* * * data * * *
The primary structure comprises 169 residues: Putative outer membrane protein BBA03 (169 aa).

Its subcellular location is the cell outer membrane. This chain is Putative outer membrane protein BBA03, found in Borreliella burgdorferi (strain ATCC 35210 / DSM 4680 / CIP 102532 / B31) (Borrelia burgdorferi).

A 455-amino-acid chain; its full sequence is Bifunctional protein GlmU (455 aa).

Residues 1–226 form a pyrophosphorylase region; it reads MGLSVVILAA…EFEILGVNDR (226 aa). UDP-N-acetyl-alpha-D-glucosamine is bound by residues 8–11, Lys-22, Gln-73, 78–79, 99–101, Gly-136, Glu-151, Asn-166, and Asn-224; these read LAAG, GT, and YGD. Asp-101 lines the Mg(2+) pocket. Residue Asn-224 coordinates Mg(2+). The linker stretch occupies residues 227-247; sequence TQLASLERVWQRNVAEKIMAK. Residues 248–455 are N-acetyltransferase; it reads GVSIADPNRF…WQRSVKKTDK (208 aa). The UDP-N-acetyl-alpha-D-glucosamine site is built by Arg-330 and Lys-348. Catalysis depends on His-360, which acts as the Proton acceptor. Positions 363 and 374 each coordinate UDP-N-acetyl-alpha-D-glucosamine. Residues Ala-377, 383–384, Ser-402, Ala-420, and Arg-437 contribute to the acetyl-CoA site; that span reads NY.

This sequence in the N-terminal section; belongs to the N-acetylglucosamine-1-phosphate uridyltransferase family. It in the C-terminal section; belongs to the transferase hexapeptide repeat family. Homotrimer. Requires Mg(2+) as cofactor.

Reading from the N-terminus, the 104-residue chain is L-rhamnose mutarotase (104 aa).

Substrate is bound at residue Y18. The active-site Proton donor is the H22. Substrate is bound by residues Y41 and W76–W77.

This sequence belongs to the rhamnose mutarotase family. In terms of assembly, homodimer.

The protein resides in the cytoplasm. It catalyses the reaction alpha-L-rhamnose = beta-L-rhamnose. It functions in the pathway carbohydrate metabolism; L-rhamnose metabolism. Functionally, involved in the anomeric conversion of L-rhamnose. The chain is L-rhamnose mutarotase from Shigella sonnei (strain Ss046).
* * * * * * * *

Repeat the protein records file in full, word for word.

The primary structure comprises 169 residues: Putative outer membrane protein BBA03 (169 aa).

Its subcellular location is the cell outer membrane. This chain is Putative outer membrane protein BBA03, found in Borreliella burgdorferi (strain ATCC 35210 / DSM 4680 / CIP 102532 / B31) (Borrelia burgdorferi).

A 455-amino-acid chain; its full sequence is Bifunctional protein GlmU (455 aa).

Residues 1–226 form a pyrophosphorylase region; it reads MGLSVVILAA…EFEILGVNDR (226 aa). UDP-N-acetyl-alpha-D-glucosamine is bound by residues 8–11, Lys-22, Gln-73, 78–79, 99–101, Gly-136, Glu-151, Asn-166, and Asn-224; these read LAAG, GT, and YGD. Asp-101 lines the Mg(2+) pocket. Residue Asn-224 coordinates Mg(2+). The linker stretch occupies residues 227-247; sequence TQLASLERVWQRNVAEKIMAK. Residues 248–455 are N-acetyltransferase; it reads GVSIADPNRF…WQRSVKKTDK (208 aa). The UDP-N-acetyl-alpha-D-glucosamine site is built by Arg-330 and Lys-348. Catalysis depends on His-360, which acts as the Proton acceptor. Positions 363 and 374 each coordinate UDP-N-acetyl-alpha-D-glucosamine. Residues Ala-377, 383–384, Ser-402, Ala-420, and Arg-437 contribute to the acetyl-CoA site; that span reads NY.

This sequence in the N-terminal section; belongs to the N-acetylglucosamine-1-phosphate uridyltransferase family. It in the C-terminal section; belongs to the transferase hexapeptide repeat family. Homotrimer. Requires Mg(2+) as cofactor.

Reading from the N-terminus, the 104-residue chain is L-rhamnose mutarotase (104 aa).

Substrate is bound at residue Y18. The active-site Proton donor is the H22. Substrate is bound by residues Y41 and W76–W77.

This sequence belongs to the rhamnose mutarotase family. In terms of assembly, homodimer.

The protein resides in the cytoplasm. It catalyses the reaction alpha-L-rhamnose = beta-L-rhamnose. It functions in the pathway carbohydrate metabolism; L-rhamnose metabolism. Functionally, involved in the anomeric conversion of L-rhamnose. The chain is L-rhamnose mutarotase from Shigella sonnei (strain Ss046).